We got up at 4am to take a 12 hour flight from London to LA and - on checking prices in LA - we knew we couldn’t stay in the city or anywhere nearby. Therefore we had to drive three hours straight to Joshua Tree instead. It was a hell of a day!

Whilst we could go almost everywhere we wanted, the odd place was still out of budget (such as LA). If budget is your number 1 priority, you might need to forgo one or two places or be flexible on distance you’re willing to travel each day.

Flexibility is king - USA Spending money per day

6. Choose your car rental wisely

We rented a car for our entire trip and the cost was $20 a day - that’s $10 each. This tends to work best if you are renting for a longish period, such as two months like we did. For shorter term rentals (such as a week) you will almost always pay more. Where you rent from also makes a difference.

Major hubs such as LA or Las Vagas tend to have far lower prices than smaller airports. Sometimes it is cheaper to rent from the city than the airport, so do your homework.

We chose the cheapest possible car which was classed as a “compact budget” car. We were expecting a tiny shoe box, but to a European it wasn’t even a small car!

USA Spending money per day - How to visit on the cheap

We almost always use rentalcars.com for a price comparison and booked through them for this price. We have car rental insurance through our credit card provider and therefore didn’t need to add this on.

Remember if it’s low season your car rental will be cheaper too, I’m sure in April we might not have got this price! 

Avoid paying for the extra sat nav charges by caching your maps on Google for each journey you want to make. This will allow you to access Google Maps without using any data. 

Obviously you could use public transport, but we’re all about freedom and we wanted a big American road trip so we never even considered this as an option.  

Read next: Instagrammable places in the Southwest


7. Buy a national parks pass

The “America the Beautiful Pass” is gold. It’s the best $80 we ever spent.

Many premium parks charge $35 to get in and the $80 pass gets you in to all national parks for an entire year.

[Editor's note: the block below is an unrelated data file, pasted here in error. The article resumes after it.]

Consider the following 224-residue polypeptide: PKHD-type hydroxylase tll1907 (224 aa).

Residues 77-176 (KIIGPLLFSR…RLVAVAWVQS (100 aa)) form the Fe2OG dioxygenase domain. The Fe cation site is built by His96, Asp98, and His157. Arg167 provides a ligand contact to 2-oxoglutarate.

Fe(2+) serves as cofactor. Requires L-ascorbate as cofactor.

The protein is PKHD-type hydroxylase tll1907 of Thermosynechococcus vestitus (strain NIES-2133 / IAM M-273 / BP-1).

This gives you access to the greatest sights in America for free, including the Grand Canyon, Zion and Bryce Canyon

Read next: Our favourite National & State Parks - Arches, Dead Horse Point, Canyonlands, Grand-Staircase Escalante and Death Valley


8. Gas is cheap but travel slowly

It’s always cheaper to travel slowly than to cram 10 different places into 10 days. If you stay longer in one accommodation, you usually get a discounted rate and you also use less gas getting around, so your gas bill per day will be lower. 

Gas was around $2.50 per gallon during our visit, meaning we could do quite a bit of driving for not much expenditure (especially compared to Europe!).

Visiting USA on a budget - Sedona


9. Take tours sparingly

As you can see, we had very little left over for activities after we spent on the car, accommodation and food. For us this wasn’t a problem as we predominantly spent our time in national parks and at free sites such a Horseshoe Bend.

It didn’t mean we were going to miss out on bucket list experiences such as Antelope Canyon though ($60). When we had a week where we spent a lot on the slot canyon tours it was balanced out by many weeks where everything we did was free.

If you’re an outdoor lover you aren’t going to get bored in America and it isn’t going to cost you much at all.

Hiking, wild swimming, viewpoints, wildlife watching and epic sunrises and sunsets are all free and America is blessed with some of the best in the world! 

Read next: Our favourite hikes: The Fiery Furnace, Cathedral Rock, Phantom Ranch and The Devil’s Bridge


Overall this was one of the best trips of our lives and we’re so glad we tried travelling in off season. We hope you try it too!